Daphne du Maurier (1907-1989) was the second daughter of Gerald and Muriel du Maurier. She grew up in Cumberland Terrace, London, and Cannon Hall, Hampstead, but the family developed strong links with Cornwall after buying a riverside house near Fowey, and it was in Cornwall that Daphne settled. She began publishing stories and articles in 1928; her first novel, 'The Loving Spirit', was published in 1931 by Heineman. Then followed 'The Progress of Julius' (Heineman, 1933) and 'Gerald, a portrait' (Gollancz, 1934) before her first enduring success, Jamaica Inn', which was published by Gollancz in 1936. Two years later she published her most significant and best-loved novel, 'Rebecca'. Besides these she published a number of other novels, short-stories and biographical portraits, blending history and literary art in some, while developing her own unique vision of the macabre in others. She published one volume of autobiography, 'Growing Pains', about her early life in 1977. In 1932 she married Frederick A M Browning, later Lieutenant-General Sir Frederick (d 1965); they had one son and two daughters.
LanguageFrench, English
Access StatusOpen
Related MaterialThe library holds the following papers relating to Daphne du Maurier and her family, EUL MS 144, 206, 207, 276, 301, 307, 341, 342, 346, 351, 354, 359, 363, 400. Other papers of Daphne du Maurier, particularly her letters, are held at many other repositories including the following: Bath Reference Library; Bodleian Library; BBC Written Archives Centre; British Library Department of Manuscripts; Cambridge University Library; Eton College Library; Manchester University (John Rylands Library); National Library of Scotland; Princeton University Library Manuscripts Division, USA; Rhodes House Library; University of Durham Library; University of Bradford Library; University of Bristol Library; University of Warwick (Modern Records Centre); West Yorkshire Archive Service. Sound recordings of interviews with du Maurier are held at the British Library National Sound Archive. Papers relating to George du Maurier are held at the following repositories: Pierpont Morgan Library, USA; Huntington Library, USA; Victoria and Albert Museum (National Art Library); National Library of Scotland; Dorset County Museum. Papers relating to Guy du Maurier (1865-1915) are held at the Houghton Library, Harvard University, USA. A duplicate copy of the Sylvia Llewelyn-Davies memorial photograph album (EUL MS 207/3/1) is held at the National Portrait Gallery.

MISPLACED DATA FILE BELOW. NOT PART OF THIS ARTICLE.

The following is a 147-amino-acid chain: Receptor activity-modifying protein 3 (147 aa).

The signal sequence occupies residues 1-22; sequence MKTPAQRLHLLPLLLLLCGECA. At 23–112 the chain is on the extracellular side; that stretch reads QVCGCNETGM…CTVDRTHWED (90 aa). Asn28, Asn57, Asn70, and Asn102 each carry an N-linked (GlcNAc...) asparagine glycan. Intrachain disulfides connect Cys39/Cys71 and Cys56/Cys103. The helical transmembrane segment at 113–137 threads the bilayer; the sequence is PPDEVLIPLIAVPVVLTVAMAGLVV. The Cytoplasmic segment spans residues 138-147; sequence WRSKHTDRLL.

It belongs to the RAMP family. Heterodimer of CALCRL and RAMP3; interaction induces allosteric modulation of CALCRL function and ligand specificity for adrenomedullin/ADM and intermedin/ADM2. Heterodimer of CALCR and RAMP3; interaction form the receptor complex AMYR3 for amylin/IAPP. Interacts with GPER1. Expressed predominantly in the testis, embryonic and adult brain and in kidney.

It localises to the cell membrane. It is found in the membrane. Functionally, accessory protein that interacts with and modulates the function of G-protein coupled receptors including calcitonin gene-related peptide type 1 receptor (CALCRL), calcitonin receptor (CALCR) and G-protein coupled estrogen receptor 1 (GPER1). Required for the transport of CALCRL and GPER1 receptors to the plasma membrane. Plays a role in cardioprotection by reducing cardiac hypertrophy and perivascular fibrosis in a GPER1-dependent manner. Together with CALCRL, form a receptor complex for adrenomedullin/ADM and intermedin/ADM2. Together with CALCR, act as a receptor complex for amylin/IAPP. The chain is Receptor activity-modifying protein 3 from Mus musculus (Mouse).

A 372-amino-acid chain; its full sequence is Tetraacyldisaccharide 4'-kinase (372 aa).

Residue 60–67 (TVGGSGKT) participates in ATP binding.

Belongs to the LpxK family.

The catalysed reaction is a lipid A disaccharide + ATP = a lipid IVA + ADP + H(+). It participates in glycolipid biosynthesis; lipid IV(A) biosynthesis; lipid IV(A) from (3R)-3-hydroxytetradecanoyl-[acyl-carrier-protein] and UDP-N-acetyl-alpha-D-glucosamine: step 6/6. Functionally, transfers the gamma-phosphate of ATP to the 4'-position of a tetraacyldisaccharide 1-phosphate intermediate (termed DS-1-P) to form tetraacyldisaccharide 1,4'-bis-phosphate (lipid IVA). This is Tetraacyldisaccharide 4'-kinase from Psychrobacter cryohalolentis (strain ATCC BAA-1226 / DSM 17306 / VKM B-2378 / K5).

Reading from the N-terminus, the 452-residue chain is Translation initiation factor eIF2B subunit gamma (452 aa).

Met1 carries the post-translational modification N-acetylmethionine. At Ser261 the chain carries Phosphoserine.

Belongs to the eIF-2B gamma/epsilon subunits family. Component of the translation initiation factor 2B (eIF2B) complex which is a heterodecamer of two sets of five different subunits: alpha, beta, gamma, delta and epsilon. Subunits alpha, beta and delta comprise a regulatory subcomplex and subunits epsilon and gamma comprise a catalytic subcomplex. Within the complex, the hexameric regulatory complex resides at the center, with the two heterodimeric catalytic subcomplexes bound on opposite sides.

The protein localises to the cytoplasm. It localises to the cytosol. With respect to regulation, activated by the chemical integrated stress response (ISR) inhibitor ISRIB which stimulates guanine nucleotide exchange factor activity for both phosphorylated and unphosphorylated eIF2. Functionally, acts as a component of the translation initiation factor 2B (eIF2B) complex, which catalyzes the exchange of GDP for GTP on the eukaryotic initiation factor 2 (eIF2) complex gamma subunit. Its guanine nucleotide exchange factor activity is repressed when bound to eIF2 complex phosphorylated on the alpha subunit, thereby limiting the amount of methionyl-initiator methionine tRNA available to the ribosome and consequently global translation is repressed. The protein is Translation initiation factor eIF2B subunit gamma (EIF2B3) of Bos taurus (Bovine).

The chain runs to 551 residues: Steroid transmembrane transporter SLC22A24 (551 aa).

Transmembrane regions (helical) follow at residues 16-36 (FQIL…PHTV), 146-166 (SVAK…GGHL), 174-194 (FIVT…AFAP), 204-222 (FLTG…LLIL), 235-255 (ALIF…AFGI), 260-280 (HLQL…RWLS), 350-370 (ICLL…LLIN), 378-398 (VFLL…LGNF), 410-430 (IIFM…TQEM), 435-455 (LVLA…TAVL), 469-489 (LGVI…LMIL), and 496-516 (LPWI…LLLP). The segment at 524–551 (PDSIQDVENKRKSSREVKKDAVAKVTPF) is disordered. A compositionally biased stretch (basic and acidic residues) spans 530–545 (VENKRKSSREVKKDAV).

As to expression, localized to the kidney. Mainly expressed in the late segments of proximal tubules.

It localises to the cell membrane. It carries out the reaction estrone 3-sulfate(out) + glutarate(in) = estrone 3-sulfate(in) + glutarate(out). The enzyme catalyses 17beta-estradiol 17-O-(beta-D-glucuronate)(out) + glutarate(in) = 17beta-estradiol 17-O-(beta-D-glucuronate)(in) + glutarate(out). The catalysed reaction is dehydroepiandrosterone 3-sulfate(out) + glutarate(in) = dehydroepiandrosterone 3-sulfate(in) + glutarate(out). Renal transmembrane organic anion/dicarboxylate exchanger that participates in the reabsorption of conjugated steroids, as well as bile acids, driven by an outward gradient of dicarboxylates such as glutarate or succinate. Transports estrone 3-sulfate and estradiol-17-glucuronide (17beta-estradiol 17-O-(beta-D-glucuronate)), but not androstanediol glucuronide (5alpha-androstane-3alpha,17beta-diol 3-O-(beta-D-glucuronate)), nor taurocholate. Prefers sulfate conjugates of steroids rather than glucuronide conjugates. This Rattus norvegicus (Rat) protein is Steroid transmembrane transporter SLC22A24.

Access ConditionsUsual EUL arrangements apply.
ArrangementThe original deposit was received in two portions, the first of four boxes and the second of two boxes. All boxes were merged in the collection description with subsequent additions not yet merged, described above.
Finding_AidsListed.
Creator_NameMaurier; Angela du (1904-2002); author
Maurier; Sir; Gerald du (1873-1934); actor and theatrical manager
Llewelyn-Davies; Sylvia (1867-1910) nee du Maurier; friend of J M Barrie
Coles; Marie Louise (1869-1934); nee du Maurier; known as May
Maurier; George Louis Palmella Busson du (1834-1896); illustrator and novelist
Maurier; Guy Louis Busson du (1865-1915); soldier and playwright
Wallace; Louise (1795-fl 1854); nee Busson du Maurier; aunt of George du Maurier
Maurier, Daphne du (1907-1989); author
Mgt_GroupHistorical papers
Literary papers
Performing arts papers
Persons
CodePersonNameDates
DS/UK/118Maurier; Daphne du (1907-1989); author1907-1989